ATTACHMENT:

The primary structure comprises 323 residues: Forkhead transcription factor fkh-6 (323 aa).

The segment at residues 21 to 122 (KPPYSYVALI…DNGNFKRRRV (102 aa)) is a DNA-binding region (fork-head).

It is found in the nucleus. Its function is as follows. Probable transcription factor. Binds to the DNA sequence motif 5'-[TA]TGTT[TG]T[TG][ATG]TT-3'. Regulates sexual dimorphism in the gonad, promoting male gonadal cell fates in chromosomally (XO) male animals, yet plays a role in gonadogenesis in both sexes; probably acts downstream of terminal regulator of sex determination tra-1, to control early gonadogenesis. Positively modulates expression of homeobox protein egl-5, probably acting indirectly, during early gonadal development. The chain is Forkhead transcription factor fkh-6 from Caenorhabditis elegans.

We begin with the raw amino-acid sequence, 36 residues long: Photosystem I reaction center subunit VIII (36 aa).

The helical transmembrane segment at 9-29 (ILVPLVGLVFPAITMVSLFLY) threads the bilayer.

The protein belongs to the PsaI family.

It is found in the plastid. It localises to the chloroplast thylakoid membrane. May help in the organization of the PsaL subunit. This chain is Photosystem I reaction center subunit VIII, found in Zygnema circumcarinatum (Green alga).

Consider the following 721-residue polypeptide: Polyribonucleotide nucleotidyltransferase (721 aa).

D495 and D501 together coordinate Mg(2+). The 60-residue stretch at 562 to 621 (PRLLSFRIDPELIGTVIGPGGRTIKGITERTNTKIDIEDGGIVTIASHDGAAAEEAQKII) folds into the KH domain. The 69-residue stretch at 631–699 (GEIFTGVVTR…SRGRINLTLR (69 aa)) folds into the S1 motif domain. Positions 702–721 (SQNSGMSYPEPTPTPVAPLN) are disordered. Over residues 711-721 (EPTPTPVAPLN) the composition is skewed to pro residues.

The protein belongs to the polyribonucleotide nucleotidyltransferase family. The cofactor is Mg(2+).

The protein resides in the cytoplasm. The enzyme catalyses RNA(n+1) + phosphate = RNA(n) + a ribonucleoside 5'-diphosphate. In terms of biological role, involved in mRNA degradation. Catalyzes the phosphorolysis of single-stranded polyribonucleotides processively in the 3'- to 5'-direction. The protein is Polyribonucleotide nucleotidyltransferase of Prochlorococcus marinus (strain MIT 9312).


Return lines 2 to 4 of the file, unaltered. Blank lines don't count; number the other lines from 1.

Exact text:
The segment at residues 21 to 122 (KPPYSYVALI…DNGNFKRRRV (102 aa)) is a DNA-binding region (fork-head).

It is found in the nucleus. Its function is as follows. Probable transcription factor. Binds to the DNA sequence motif 5'-[TA]TGTT[TG]T[TG][ATG]TT-3'. Regulates sexual dimorphism in the gonad, promoting male gonadal cell fates in chromosomally (XO) male animals, yet plays a role in gonadogenesis in both sexes; probably acts downstream of terminal regulator of sex determination tra-1, to control early gonadogenesis. Positively modulates expression of homeobox protein egl-5, probably acting indirectly, during early gonadal development. The chain is Forkhead transcription factor fkh-6 from Caenorhabditis elegans.

We begin with the raw amino-acid sequence, 36 residues long: Photosystem I reaction center subunit VIII (36 aa).